Guest post by Clive Best
Perhaps like me you have wondered why “global warming” is always measured using temperature “anomalies” rather than by directly measuring the absolute temperatures ?
Why can’t we simply average the surface station data together to get one global temperature for the Earth each year ? The main argument to work with anomalies (quoting from the CRU website) is: ”Stations on land are at different elevations, and different countries estimate average monthly temperatures using different methods and formulae. To avoid biases that could result from these problems, monthly average temperatures are reduced to anomalies from the period with best coverage (1961-90)….” In other words although measuring an average temperature is “biased”, measuring an average anomaly (deltaT) is not. Each monthly station anomaly is actually the difference between the measured monthly temperature and so-called “normal” monthly values. In the case of Hadley Cru the normal values are the 12 monthly averages from 1961 to 1990.
The basic assumption is that global warming is a universal, location independent phenomenon which can be measured by averaging all station anomalies wherever they might be distributed. Underlying all this of course is the belief that CO2 forcing and hence warming is everywhere the same. In principal this also implies that global warming could be measured by just one station alone. How reasonable is this assumption and could the anomalies themselves depend on the way the monthly “normals” are derived?
Despite temperatures in Tibet being far lower than say the Canary Islands at similar latitudes, local average temperatures for each place on Earth must exist. The temperature anomalies are themselves calculated using an area-weighted yearly average over a 5×5 degree (lat,lon) grid. Exactly the same calculation can be made for the temperature measurements in the same 5×5 grid which then reflect the average surface temperature over the Earth’s topography. In fact the assumption that it is possible to measure a globally averaged temperature “anomaly” or DT also implies that there must be a globally averaged surface temperature relative to which this anomaly refers. The result calculated in this way for the CRUTEM3 data is shown below:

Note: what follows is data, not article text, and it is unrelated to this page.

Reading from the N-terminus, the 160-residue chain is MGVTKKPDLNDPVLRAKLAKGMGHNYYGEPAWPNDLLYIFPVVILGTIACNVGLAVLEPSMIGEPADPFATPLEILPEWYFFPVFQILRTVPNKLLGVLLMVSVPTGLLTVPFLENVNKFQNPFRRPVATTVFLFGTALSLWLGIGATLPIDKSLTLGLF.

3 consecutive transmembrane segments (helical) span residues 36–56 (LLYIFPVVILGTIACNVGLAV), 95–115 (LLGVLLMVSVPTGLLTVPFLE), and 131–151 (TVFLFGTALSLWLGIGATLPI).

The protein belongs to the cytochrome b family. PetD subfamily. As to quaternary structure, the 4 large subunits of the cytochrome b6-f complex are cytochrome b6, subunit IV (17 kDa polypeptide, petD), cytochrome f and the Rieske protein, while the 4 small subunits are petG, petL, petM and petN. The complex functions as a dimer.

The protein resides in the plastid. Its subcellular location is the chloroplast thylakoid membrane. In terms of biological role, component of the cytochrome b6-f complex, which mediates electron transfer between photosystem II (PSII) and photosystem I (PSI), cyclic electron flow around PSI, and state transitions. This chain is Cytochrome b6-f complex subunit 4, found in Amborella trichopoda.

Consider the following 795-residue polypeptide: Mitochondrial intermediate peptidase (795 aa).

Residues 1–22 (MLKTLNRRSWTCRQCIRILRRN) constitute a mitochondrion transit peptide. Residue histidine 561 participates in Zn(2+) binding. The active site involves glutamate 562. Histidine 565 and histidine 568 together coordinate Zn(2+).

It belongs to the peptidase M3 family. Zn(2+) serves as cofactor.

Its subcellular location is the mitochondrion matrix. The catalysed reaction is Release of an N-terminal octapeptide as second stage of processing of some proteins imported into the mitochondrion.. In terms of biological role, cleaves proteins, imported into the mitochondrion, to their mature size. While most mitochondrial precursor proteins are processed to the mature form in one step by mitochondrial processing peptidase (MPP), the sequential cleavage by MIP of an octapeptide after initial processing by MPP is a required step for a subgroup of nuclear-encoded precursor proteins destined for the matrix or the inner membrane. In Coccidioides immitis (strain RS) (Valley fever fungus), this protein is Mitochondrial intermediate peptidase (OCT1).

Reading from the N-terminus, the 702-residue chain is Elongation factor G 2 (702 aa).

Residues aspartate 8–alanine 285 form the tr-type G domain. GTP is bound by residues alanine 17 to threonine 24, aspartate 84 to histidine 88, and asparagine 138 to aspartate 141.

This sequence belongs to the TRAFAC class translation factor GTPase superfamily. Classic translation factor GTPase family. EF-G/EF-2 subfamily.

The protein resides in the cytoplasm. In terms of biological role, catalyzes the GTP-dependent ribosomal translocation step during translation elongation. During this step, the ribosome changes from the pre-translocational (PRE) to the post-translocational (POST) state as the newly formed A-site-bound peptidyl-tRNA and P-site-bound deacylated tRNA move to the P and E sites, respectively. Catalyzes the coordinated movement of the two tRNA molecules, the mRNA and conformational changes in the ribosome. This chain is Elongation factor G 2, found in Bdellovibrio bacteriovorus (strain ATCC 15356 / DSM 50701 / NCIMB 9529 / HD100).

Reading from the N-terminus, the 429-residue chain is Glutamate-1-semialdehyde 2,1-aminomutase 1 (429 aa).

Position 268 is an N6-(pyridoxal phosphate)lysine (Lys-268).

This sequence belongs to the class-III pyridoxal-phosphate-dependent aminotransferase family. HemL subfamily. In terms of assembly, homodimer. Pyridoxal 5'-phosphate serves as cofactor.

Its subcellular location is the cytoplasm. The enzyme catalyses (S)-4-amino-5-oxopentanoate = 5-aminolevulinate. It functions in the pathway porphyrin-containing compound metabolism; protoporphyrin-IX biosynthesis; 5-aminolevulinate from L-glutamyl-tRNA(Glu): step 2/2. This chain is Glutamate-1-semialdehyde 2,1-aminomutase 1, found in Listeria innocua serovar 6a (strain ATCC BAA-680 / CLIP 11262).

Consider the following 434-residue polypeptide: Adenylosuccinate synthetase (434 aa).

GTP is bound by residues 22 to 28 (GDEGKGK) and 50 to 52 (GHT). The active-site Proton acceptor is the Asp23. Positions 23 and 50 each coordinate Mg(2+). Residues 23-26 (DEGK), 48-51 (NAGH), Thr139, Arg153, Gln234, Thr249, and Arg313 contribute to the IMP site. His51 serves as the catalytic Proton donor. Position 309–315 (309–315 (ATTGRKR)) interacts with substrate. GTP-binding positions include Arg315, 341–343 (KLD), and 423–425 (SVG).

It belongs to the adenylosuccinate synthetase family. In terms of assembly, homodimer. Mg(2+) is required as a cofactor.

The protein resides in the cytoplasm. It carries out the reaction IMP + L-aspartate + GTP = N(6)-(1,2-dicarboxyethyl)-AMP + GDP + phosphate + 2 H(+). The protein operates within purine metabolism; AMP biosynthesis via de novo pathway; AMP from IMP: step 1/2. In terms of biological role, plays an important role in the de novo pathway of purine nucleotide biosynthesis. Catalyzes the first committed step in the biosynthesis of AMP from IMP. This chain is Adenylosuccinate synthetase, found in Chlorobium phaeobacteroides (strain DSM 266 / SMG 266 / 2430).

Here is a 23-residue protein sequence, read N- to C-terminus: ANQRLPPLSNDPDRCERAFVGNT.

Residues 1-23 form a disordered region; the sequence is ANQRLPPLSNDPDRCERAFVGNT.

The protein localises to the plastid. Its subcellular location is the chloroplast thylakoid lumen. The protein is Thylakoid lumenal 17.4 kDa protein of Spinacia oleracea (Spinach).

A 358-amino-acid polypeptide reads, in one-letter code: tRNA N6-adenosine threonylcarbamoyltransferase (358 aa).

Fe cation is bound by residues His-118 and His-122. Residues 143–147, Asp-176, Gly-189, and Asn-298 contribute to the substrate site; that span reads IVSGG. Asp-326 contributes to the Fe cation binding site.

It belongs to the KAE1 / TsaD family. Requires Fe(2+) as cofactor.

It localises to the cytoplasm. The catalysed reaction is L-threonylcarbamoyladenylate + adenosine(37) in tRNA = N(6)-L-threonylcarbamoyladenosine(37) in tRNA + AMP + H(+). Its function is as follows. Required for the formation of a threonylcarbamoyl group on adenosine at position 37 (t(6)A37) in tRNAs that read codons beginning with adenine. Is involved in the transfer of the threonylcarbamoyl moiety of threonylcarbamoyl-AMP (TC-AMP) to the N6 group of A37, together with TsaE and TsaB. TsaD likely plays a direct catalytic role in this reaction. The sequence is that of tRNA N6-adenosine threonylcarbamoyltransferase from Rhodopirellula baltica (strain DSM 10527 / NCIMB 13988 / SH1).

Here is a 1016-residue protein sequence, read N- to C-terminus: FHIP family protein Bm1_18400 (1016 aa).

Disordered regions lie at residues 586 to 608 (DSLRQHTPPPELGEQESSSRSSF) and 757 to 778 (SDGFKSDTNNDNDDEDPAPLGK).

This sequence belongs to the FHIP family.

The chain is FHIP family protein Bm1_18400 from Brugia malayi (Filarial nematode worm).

Fig1: Globally averaged temperatures based on CRUTEM3 Station Data
So why is this never shown ?
The main reason for this I believe is that averaged temperatures highlight something different about the station data. They instead reflect an evolving bias in the geographic sampling of the station data used over the last 160 years. To look into this I have been working with all station data available here and adapting the PERL programs kindly included. The two figures below show the location of stations used dating from 1860 compared to all stations.
Fig 2: Location of all stations in the Hadley Cru set. Stations with long time series are marked with slightly larger red dots.
Fig 3: Stations with data back before 1860
Note how in Figure 1 there is a step rise in temperatures for both hemispheres around 1952. This coincides with a sudden expansion in included land station data as shown below. Only after this time does the data properly cover the warmer tropical regions, although there still remain gaps in some areas. The average temperature rises because gaps for grid points in tropical areas are now filled. (There is no allowance made in the averaging for empty grid points neither for average anomalies nor temperatures). The conclusion is that systematic problems due to poor geographic coverage of stations affects average temperature measurements prior to around 1950.
Fig 4: Percentage of points on a 5×5 degree grid with at least one station. 30 % is roughly the land surface of Earth
Can empty grid points similarly affect the anomalies? The argument against this, as discussed above, is that we measure just the changes in temperature and these should be independent of any location bias i.e. CO2 concentrations rise the same everywhere ! However it is still possible that the monthly averaging itself introduces biases. To look into this I calculated a new set of monthly normals and then recalculated all the global anomalies. The new monthly normals are calculated by taking the monthly averages of all the stations within the same (lat,lon) grid point. These represent the local means of monthly temperatures over the full period, and each station then contributes to its near neighbours. The anomalies are area-weighted and averaged in the same way as before. The new results are shown below and compared to the standard CRUTEM3 result.
Fig5: Comparison of standard CRUTEM3 anomalies(BLACK) and anomalies calculated using monthly normals averaged per grid point rather than averaged per station (BLUE).
The anomalies are significantly warmer for early years (before about 1920), changing the apparent trend. Therefore systematic errors due to the normalisation method for temperature anomalies are of the order of 0.4 degrees in the 19th century. The origin of these errors is due to the poor geographic coverage in early station data and the method used to normalise the monthly dependences. Using monthly normals averaged per lat,lon grid point instead of per station causes the resultant temperature anomalies to be warmer before 1920. Early stations are concentrated in Europe and North America, with poor coverage in Africa and the tropics. After about 1920 these systematic effects disappear. My conclusion is that anomaly measurements before 1920 are unreliable, while those after 1920 are reliable and independent of normalisation method. This reduces evidence of AGW since 1850 from a quoted 0.8 +- 0.1 degrees to about 0.4 +- 0.2 degrees